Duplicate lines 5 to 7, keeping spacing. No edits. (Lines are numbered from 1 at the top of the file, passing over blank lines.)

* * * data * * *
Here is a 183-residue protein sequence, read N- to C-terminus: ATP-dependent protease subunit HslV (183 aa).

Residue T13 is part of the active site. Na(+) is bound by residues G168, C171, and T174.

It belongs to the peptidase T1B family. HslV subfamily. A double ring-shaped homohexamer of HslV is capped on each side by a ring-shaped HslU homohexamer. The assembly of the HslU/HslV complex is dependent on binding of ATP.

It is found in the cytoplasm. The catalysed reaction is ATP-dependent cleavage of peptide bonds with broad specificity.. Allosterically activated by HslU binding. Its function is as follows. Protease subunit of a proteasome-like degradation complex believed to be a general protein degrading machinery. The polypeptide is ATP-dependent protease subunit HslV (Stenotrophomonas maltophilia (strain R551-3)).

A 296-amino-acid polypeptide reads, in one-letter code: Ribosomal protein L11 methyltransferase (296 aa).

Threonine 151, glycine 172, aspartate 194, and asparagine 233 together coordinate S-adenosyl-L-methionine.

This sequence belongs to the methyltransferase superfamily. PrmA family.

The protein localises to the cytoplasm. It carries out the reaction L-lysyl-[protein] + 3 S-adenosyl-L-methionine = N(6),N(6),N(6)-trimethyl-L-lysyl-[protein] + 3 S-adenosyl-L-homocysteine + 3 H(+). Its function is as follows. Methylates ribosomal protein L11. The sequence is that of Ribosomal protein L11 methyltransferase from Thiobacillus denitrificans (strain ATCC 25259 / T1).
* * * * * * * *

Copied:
A 296-amino-acid polypeptide reads, in one-letter code: Ribosomal protein L11 methyltransferase (296 aa).

Threonine 151, glycine 172, aspartate 194, and asparagine 233 together coordinate S-adenosyl-L-methionine.

This sequence belongs to the methyltransferase superfamily. PrmA family.